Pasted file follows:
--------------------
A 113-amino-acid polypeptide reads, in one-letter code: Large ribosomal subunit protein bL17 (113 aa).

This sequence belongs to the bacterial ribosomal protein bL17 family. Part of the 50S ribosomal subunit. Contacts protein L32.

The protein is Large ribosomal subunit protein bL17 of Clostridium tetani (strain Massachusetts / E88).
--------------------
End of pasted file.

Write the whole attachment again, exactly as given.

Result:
A 113-amino-acid polypeptide reads, in one-letter code: Large ribosomal subunit protein bL17 (113 aa).

This sequence belongs to the bacterial ribosomal protein bL17 family. Part of the 50S ribosomal subunit. Contacts protein L32.

The protein is Large ribosomal subunit protein bL17 of Clostridium tetani (strain Massachusetts / E88).